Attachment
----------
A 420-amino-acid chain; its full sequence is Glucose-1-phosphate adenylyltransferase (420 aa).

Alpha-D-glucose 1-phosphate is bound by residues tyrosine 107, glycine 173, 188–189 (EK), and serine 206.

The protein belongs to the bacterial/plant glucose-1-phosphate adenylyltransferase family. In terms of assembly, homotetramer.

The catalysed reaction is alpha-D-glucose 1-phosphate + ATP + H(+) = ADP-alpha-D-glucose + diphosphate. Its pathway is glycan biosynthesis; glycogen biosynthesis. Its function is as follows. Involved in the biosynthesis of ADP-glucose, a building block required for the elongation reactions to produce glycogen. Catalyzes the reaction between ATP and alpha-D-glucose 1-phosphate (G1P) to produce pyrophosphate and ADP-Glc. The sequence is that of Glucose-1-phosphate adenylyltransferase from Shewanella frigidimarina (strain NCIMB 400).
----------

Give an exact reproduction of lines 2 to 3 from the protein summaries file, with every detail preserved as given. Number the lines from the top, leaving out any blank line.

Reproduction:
Alpha-D-glucose 1-phosphate is bound by residues tyrosine 107, glycine 173, 188–189 (EK), and serine 206.

The protein belongs to the bacterial/plant glucose-1-phosphate adenylyltransferase family. In terms of assembly, homotetramer.